While Europe continues to advance its Open Banking transformation triggered by the PSD2 and CMA Open Banking regulation, other countries are observing it carefully and planning their own agendas.
In Asia Pacific, the approach to Open Banking is being driven at a country level and is somewhat fragmented for now. There is no single body of legislation as there is with PSD2 across Europe.
In some Asia Pacific countries, Open Banking is being driven as a regulatory initiative by governments and central banks. For example:
- Australia conducted the Open Banking Review in July 2017 and has imposed a phased implementation of Open Banking by July 2019 for the big four banks.
- In July 2018, the Hong Kong Monetary Authority (HKMA) published the Open API Framework for the Hong Kong banking sector. The HKMA expects local banks to deploy Phase I Open APIs within six months and Phase II Open APIs within 12 to 15 months.
Meanwhile, in other countries, the implementation of Open Banking is being led through collaboration across the industry. For example:
- The Monetary Authority of Singapore (MAS) is not compelling banks to share banking data. However, it sees the benefits to Open Banking and is supporting an organic approach to its adoption. In November 2016, MAS and the Association of Banks in Singapore (ABS) published a Financial Industry API Playbook to guide banks and fintechs in developing Open API-based services. Since then, several banks (e.g., DBS, OCBC) have made their APIs available through external developer portals.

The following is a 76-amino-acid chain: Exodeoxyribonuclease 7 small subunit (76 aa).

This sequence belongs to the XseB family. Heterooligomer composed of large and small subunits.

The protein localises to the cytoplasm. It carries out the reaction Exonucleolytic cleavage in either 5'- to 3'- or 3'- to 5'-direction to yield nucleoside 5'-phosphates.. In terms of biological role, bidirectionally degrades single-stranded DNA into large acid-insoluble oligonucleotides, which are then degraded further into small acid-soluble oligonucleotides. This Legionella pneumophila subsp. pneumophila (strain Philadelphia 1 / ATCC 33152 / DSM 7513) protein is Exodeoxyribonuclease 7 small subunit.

- In New Zealand, on behalf of the government, Payments NZ is coordinating an industry pilot of Open Banking with participation from the five major banks (ANZ, ASB, BNZ, Kiwibank and Westpac) as well as Datacom, Paymark, Trade Me and Mirco.
With Open Banking, banks should be considering strategies to both attack and defend.
Traditionally, banks have been very well vertically integrated, covering all aspects of the value chain—from origination to servicing to risk and balance sheet management. But in the last few years, non-bank fintechs and tech giants have started to disrupt this value chain. Asia Pacific has a huge population of untapped, unbanked millennials who are ready to embrace new technologies and services, making it a very attractive market for these disruptors.
With Open Banking, banks should be considering strategies to both attack and defend. New digital offerings that are hard to copy and/or can be launched and scaled at speed can unlock new value pools. Yolt in the United Kingdom is a good example of this. In Australia, an Open API integration between NAB and Xero is helping NAB defend its SME business: It enables new service propositions such as cloud-based bookkeeping for their SME customers, including instant online approval for business loans.
The next battleground for banks in an Open Banking world will be with industry ecosystems. There will be a range of opportunities for banks to partner with other corporates to create new value propositions. These will span a range of industries including telecommunications, energy, transport, retail and leisure, and will target customer journeys in completely new ways.